Department of Finance

1. A novel cluster HAR-type model for forecasting realized volatility

Author:Yao, XZ;Izzeldin, M;Li, ZX


Abstract:This paper proposes a cluster HAR-type model that adopts the hierarchical clustering technique to form the cascade of heterogeneous volatility components. In contrast to the conventional HAR-type models, the proposed cluster models are based on the relevant lagged volatilities selected by the cluster group Lasso. Our simulation evidence suggests that the cluster group Lasso dominates other alternatives in terms of variable screening and that the cluster HAR serves as the top performer in forecasting the future realized volatility. The forecasting superiority of the cluster models are also demonstrated in an empirical application where the highest forecasting accuracy tends to be achieved by separating the jumps from the continuous sample path volatility process. (C) 2019 International Institute of Forecasters. Published by Elsevier B.V. All rights reserved.
2. Corporate Hedging and the High Idiosyncratic Volatility Low Return Puzzle

Author:Chng, MT;Fang, V;Xiang, V;Zhang, HF


Abstract:The literature offers various explanations to either support or refute the Ang et al. (2009) high idiosyncratic volatility low return puzzle. Fu (2006) finds a significantly positive contemporaneous relation between return and exponential generalized autoregressive conditional heteroskedastic idiosyncratic volatility. We use corporate hedging to shed light on this puzzle. Conceptually, idiosyncratic volatility matters to investors who face limits to diversification. But limits to diversification become less relevant for firms that consistently hedge. We confirm the main finding in Fu (2009), but only for firms that do not consistently hedge. For firms that adopt a consistent hedging policy, idiosyncratic volatility, whether contemporaneous or lagged, is insignificant in Fama-MacBeth regressions, controlling for size, book-to-market, momentum, liquidity, and industry effects.
3. Return predictability of variance differences: A fractionally cointegrated approach

Author:Li, ZX;Izzeldin, M;Yao, XZ


Abstract:This paper examines the fractional cointegration between downside (upside) components of realized and implied variances. A positive association is found between the strength of their cofractional relation and the return predictability of their differences. That association is established via the common long-memory component of the variances that are fractionally cointegrated, which represents the volatility-of-volatility factor that determines the variance premium. Our results indicate that market fears play a critical role not only in driving the long-run equilibrium relationship between implied-realized variances but also in understanding the return predictability. A simulation study further verifies these claims.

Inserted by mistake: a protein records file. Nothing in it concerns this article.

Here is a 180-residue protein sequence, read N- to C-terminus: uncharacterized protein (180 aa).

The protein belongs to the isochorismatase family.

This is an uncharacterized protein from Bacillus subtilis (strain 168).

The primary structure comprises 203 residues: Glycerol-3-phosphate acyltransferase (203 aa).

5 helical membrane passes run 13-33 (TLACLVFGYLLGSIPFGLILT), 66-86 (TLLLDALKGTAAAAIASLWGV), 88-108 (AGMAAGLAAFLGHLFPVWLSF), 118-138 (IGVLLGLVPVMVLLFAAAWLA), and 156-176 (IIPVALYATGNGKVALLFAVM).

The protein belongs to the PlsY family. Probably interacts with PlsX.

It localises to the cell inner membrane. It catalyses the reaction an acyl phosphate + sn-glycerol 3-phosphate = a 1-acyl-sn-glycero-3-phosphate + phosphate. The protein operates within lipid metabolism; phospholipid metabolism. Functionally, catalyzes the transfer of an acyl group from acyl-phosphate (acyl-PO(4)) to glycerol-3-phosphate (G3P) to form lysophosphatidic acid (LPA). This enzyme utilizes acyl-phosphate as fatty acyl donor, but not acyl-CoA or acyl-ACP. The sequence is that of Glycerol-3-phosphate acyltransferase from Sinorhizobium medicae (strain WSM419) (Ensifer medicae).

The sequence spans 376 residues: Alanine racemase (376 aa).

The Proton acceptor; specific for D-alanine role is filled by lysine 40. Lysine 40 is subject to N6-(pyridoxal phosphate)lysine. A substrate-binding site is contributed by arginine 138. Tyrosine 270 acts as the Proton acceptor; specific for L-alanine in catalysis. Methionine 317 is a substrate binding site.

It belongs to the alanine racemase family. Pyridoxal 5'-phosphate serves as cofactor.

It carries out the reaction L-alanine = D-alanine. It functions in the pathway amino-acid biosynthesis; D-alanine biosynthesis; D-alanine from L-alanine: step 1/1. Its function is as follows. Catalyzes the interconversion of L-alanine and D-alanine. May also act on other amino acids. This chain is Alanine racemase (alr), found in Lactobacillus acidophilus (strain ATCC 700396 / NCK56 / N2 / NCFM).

4. Project-Level Disclosure and Investment Efficiency: Evidence From China

Author:Chen, JA;Cheng, XS;Gong, SX;Tan, YC


Abstract:Different from studies that use rough proxies for aggregate accounting information quality to investigate its impact on investment efficiency, we construct a project-level measure of disclosures pertaining specifically to firms' ongoing and future investments, using a large sample of Chinese listed firms. We first validate this measurement of project-level investment disclosure, finding that more detailed investment disclosures are associated with stronger market reactions, particularly among strong-governance firms. Furthermore, we find that project-level disclosure is associated with higher future investment efficiency for strong-governance firms, but not for weak-governance firms. Investigations into underlying channels reveal that well-governed firms with more investment disclosures face less financial constraints and are more likely to abandon poorly performing investments. Cross-sectional analyses suggest that project-level disclosure and governance play a more important role in settings where firms have stronger incentives for opportunistic disclosure. Overall, our evidence indicates that project-level disclosure interacts with corporate governance to impact investment efficiency. The results have implications for disclosure regulation and practice.
5. What moved share prices in the nineteenth-century London stock market?

Author:Campbell, G;Quinn, W;Turner, JD;Ye, Q


Abstract:Using a new weekly blue-chip index, this article investigates the causes of stock price movements on the London market between 1823 and 1870. We find that economic fundamentals explain about 15 per cent of weekly and 34 per cent of monthly variation in share prices. Contemporary press reporting from the London Stock Exchange is used to ascertain what market participants thought was causing the largest movements on the market. The vast majority of large movements were attributed by the press to geopolitical, monetary, railway-sector, and financial-crisis news. Investigating the stock price changes on an independent list of events reaffirms these findings, suggesting that the most important specific events that moved markets were wars involving European powers.
6. A two-stage Bayesian network model for corporate bankruptcy prediction

Author:Cao, Y;Liu, XQ;Zhai, J;Hua, S


Abstract:We develop a Bayesian network (LASSO-BN) model for firm bankruptcy prediction. We select financial ratios via the Least Absolute Shrinkage Selection Operator (LASSO), establish the BN topology, and estimate model parameters. Our empirical results, based on 32,344 US firms from 1961-2018, show that the LASSO-BN model outperforms most alternative methods except the deep neural network. Crucially, the model provides a clear interpretation of its internal functionality by describing the logic of how conditional default probabilities are obtained from selected variables. Thus our model represents a major step towards interpretable machine learning models with strong performance and is relevant to investors and policymakers.
7. Why Do Firms Pay Dividends?: Evidence from an Early and Unregulated Capital Market

Author:Turner, JD;Ye, Q;Zhan, WW

Source:REVIEW OF FINANCE,2013,Vol.17